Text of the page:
PRESS RELEASE 05.05.2018 by animal welfare charities L214 and Eyes on Animals
Irish Dairy calves subjected to horrific abuse during journeys to veal facilities in Europe.
Irish dairy calves are subjected to horrific abuse during their journey to veal facilities in Europe. This is the conclusion of a joint investigation undertaken by Eyes on Animals and French organisation L214.
The investigation took place between 14-17 March 2019 and involved trailing 23 Irish livestock trucks and inspecting the conditions the animals were exposed to.
Besides the abuse, also the drinking facilities onboard the Irish trucks were not working or inappropriate for the calves to use. As a result, many calves were unable to drink water during the long journey, including the 18 hour sea journey on Stena line ferries from Rosslare to Cherbourg (FR).
Calves arrived exhausted, thirsty and hungry at the French control posts. Handling was impatient, particularly at Qualivia in Tollevast where the NGOs recorded 2-4 week old calves, so young they can barely walk, being beaten, kicked, punched, jumped on, pulled by their ears and denied adequate food and rest. Control posts are supposed to be places where under EC regulations the animals are cared for and given proper rest and feed before onward transport to veal pens in the Netherlands. The abuse was so severe, calves were collapsing in pain, dragging their hind legs along the floor unable to get back up, whilst one employee threw a calf to the concrete floor and jumped on his fragile body with full force whilst the other employees watched.
Ireland exports over 100,000 unweaned dairy calves annually to the EU, with Northern Ireland contributing approximately 20,000 calves, thus making Ireland one of the biggest exporters of unweaned calves in Europe. The majority of these calves are exported to the Netherlands, the largest veal producer in Europe who on average import 50,000 calves from Ireland alone.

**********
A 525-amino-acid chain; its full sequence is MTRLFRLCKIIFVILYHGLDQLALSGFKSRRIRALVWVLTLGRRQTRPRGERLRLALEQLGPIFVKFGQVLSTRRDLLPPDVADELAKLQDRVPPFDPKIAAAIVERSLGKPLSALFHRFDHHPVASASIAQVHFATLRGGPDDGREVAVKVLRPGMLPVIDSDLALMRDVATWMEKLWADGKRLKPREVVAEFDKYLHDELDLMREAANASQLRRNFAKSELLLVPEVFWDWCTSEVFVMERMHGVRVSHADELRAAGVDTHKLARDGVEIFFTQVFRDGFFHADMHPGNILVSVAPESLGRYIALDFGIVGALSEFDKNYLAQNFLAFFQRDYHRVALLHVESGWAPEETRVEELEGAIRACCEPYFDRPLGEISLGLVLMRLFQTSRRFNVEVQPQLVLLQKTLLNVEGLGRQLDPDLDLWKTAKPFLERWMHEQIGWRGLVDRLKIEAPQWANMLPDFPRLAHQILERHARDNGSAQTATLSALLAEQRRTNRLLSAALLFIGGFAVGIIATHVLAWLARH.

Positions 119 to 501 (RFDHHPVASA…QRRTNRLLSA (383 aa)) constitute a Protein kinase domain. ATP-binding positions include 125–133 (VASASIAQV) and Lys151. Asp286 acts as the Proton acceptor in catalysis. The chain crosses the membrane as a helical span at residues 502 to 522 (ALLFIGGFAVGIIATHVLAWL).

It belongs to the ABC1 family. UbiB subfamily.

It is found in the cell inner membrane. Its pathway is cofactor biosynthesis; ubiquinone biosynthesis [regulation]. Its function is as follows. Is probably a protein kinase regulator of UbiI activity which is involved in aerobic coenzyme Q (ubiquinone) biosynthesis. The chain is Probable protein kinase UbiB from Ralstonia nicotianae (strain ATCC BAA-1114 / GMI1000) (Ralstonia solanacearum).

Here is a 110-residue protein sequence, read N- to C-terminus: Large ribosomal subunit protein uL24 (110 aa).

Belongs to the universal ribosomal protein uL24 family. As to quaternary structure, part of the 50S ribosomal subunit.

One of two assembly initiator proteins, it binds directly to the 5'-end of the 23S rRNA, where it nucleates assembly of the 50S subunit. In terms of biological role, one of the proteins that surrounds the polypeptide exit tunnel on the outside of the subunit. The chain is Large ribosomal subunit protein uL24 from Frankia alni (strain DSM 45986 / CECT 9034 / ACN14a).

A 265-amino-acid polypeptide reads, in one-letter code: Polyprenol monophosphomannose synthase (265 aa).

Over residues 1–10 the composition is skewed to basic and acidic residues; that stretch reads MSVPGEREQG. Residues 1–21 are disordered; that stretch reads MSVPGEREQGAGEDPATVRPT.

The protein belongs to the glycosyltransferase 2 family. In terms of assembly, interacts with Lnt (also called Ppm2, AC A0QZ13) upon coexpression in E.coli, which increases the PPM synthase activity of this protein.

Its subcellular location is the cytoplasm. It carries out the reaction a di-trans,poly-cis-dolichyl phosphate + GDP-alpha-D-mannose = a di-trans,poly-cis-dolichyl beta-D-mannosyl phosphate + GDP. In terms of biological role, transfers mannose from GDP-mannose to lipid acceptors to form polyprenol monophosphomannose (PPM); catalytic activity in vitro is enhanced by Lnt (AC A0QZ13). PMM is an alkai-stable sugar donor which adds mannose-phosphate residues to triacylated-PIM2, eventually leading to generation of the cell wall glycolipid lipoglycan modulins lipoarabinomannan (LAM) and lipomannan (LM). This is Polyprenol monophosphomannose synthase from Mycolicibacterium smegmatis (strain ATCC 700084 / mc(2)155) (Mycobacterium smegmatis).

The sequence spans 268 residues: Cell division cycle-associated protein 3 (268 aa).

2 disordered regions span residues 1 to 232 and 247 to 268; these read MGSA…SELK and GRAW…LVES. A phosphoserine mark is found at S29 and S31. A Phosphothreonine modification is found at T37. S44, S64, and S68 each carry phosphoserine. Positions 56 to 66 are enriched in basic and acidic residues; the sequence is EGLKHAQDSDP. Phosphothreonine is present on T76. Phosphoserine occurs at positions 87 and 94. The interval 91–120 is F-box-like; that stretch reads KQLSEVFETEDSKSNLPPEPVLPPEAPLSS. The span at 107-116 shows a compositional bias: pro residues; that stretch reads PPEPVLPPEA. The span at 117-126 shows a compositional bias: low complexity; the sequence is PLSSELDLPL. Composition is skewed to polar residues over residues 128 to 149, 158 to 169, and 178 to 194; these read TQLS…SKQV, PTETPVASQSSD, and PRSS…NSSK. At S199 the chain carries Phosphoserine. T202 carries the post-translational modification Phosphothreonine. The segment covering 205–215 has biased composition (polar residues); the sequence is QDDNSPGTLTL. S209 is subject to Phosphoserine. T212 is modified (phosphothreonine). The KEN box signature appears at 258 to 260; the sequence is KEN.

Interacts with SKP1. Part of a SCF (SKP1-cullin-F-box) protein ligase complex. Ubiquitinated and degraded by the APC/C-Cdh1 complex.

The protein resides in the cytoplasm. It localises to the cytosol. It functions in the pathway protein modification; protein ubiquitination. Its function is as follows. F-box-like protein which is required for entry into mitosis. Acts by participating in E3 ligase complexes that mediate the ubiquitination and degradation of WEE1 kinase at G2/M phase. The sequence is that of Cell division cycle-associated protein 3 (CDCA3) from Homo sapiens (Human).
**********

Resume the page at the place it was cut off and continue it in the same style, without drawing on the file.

Nicola Glen, UK & IE spokesperson for Eyes on Animals: “’It is heartbreaking to see how these vulnerable animals, still unstable on their legs and dependent on their mothers milk, undergo horrific violence during transport to the Dutch veal facilities. The Netherlands is the driving force behind these transports and Ireland is the main supplier. Both countries should be taking responsibility for the welfare of these calves.”
Lesley Moffat, director of Eyes on Animals: “To put a final end to this vicious circle of the dairy industry producing so many calves that they do not want, we have to re-think the whole dairy industry. Either we stop consuming dairy, or the dairy industry incorporates the production of calf meat on the dairy farm by keeping all calves in the herd, with their mothers, and raising them together. The are more and more dairy farmers in the UK and also the Netherlands now doing this, and they have our support”.
L214 and Eyes on Animals have since filed joint complaints against both the French control post Qualivia in Tollevast and against a control post employee for the violent treatment towards the calves. The relevant authorities in the Netherlands, France and Ireland have been informed of the documented violations by the two organizations, who are demanding that serious action be taken. Additionally, both parties are running a petition against the transport of unweaned animals, which will be sent to the European Commission.
For the link to the EN website about this campaign including a short video: https://www.l214.com/
For the link directly to the petition : https://www.l214.com/
On the 14-16th March 2019, four teams from Eyes On Animals and L214 investigated the well-being of young Irish calves being transported over sea from Rosslare (IE) to Cherbourg (FR) on to their final destinations by road. They checked the welfare conditions at the control posts, during transport and upon arrival at the farm. Two trucks were trailed to their final destination, a farm in Holland. Another truck was trailed to a control post in Abbeville (FR) where it continued to Spain, unattended by an NGO team. They documented the following serious violations.
• Brutal handling of calves (kicking, hitting, dragging by the ears, throwing and jumping on them) at control post Qualivia in Tollevast.
• Calves transported over the maximum journey time of 19 hours. • Calves not being rested and fed on time
• Inadequate on-board drinking systems.
• Drivers going over the maximum allowed driving hours, risking the welfare of the animals, himself and other users of the road.
A selection of the heavy media coverage on the live exports investigations abuse: http://pic.twitter.com/S51nb6Z5eG